Its mind boggling to me that the single most obvious question that potential candidate Jeb Bush would be asked caught him completely unaware. First with Megyn Kelly on Fox:
In an interview set to air Monday, Fox News’ Megyn Kelly asked presumptive presidential candidate Jeb Bush if he would have authorized the invasion of Iraq in 2003 “knowing what we know now.”
“I would have,” the Republican answered. “And so would have Hillary Clinton, just to remind everybody, and so would have almost everybody that was confronted with the intelligence that they got.”
OK, maybe he misheard the question; it’s Monday right?
So on Tuesday, Jeb goes on Hannity to clear things up.
“I interpreted the question wrong I guess…Knowing what we know now, you know, clearly there were mistakes as it related to faulty intelligence in the lead-up to the war and the lack of focus on security. And my brother’s admitted this, and we have to learn from this.”
Blah blah blah, but as to knowing what we know now?
I don’t know what that decision would have been, that’s a hypothetical”
So mistakes were made, and apparently by that mysterious entity known as the third person, and a refusal to answer.
Now many times it’s fair to say that hypothetical questions shouldn’t be answered, however the Iraq War wasn’t hypothetical, it was real, and an answer to that question is an excellent proxy to all sorts of foreign policy views.
Particularly if your last name is Bush.
On Wednesday, Bush got ambushed by a college student and was able, finally to give a half way decent answer to a question about Iraq, however it’s somewhat damning with faint praise to say he handled a question by a 19 year old idiot. But when he was asked questions by grownups According to the Washington Post, Jeb double downed on Tuesdays mistakes-were-made-hypothetical’s answer:
He was later asked about comments aired by Fox News on Monday that he would have ordered the Iraq invasion even knowing how the war unfolded and that intelligence used to justify the war was faulty. On Tuesday, Bush clarified his comments, saying he had misunderstood the question.
But a man in Reno asked Bush, “You said I think it was yesterday that I don’t want to answer hypotheticals. Don’t you think running for president is hypothetical when you say, if I run for president dot-dot-dot?”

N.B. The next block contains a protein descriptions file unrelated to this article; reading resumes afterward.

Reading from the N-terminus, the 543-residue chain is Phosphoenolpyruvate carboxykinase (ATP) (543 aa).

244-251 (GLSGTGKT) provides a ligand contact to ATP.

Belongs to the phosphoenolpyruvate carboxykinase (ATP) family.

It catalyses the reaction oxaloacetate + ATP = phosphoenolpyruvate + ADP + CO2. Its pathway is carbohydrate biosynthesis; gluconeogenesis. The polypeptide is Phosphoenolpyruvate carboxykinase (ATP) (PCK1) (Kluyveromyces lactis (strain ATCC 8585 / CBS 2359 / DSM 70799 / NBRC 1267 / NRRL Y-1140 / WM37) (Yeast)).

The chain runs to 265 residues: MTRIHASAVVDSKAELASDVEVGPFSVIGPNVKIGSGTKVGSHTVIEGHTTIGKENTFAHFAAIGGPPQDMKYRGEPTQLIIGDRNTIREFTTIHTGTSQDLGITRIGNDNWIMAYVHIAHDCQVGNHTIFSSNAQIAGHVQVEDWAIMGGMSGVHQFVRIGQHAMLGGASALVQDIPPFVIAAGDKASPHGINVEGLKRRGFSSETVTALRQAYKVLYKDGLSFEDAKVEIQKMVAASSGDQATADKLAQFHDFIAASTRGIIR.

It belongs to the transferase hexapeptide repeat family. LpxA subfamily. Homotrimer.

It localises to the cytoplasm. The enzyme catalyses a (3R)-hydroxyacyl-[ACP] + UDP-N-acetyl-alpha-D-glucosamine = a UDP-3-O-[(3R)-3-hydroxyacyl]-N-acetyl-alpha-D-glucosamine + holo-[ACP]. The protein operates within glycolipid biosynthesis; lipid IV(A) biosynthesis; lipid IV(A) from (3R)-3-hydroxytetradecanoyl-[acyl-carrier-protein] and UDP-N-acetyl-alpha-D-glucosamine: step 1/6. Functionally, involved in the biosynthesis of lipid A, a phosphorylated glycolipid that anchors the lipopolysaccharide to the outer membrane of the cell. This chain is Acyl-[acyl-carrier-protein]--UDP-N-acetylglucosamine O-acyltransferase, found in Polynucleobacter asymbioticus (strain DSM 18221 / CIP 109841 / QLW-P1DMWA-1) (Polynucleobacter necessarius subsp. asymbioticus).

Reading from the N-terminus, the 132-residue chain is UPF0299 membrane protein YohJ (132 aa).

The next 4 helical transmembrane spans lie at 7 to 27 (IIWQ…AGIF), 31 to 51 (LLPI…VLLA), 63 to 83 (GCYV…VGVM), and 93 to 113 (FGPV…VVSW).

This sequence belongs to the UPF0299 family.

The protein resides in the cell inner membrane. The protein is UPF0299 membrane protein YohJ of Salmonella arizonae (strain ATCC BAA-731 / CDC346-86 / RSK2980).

“Rewriting history is hypothetical,” Bush replied.
He said that he had misinterpreted the question from Fox’s Megyn Kelly to mean “Knowing what you knew then, what would you do?”
“And I answered it honestly and I answered it the way I answer it all the time, which is that there were mistakes made, but based on the information we had, it was the right decision,” he said.
“What we ought to be focused on is what are the lessons learned?” he added. “There are two lessons. One is, if you’re going to go to war, make sure that you have the best intelligence possible and the intelligence broke down. That’s clear, clearly one of the mistakes of this. And secondly, if you’re going to do this have a strategy of security and a strategy and have a strategy to get out. And both of those things didn’t work the way they did, although I give my brother credit. Once the mess was created, he solved that mess with the surge and created when he left a much more stable Iraq that now, that was squandered in some ways when President Obama did not keep any small amount of troop level.”
Bush also dismissed “hypothetical” questions about the origins of the Iraq war as a “disservice” to U.S. troops who died or were injured in the war, and to their families.
By Thursday, Jeb was in Arizona and finally seemed to suspect that he might actually be asked about Iraq, and he had better come up with an answer.
If we’re all supposed to answer hypothetical questions: Knowing what we now know, what would you have done? I would not have engaged. I would not have gone into Iraq.
And on Friday:
As I’ve argued here and here, Jeb Bush is mentally unprepared to be President. All he cares about are illegal immigrants and when he’s not talking about that, it’s as if he’s never thought of the issue before, even when the issue is the most predictable question any potential candidate has ever gotten.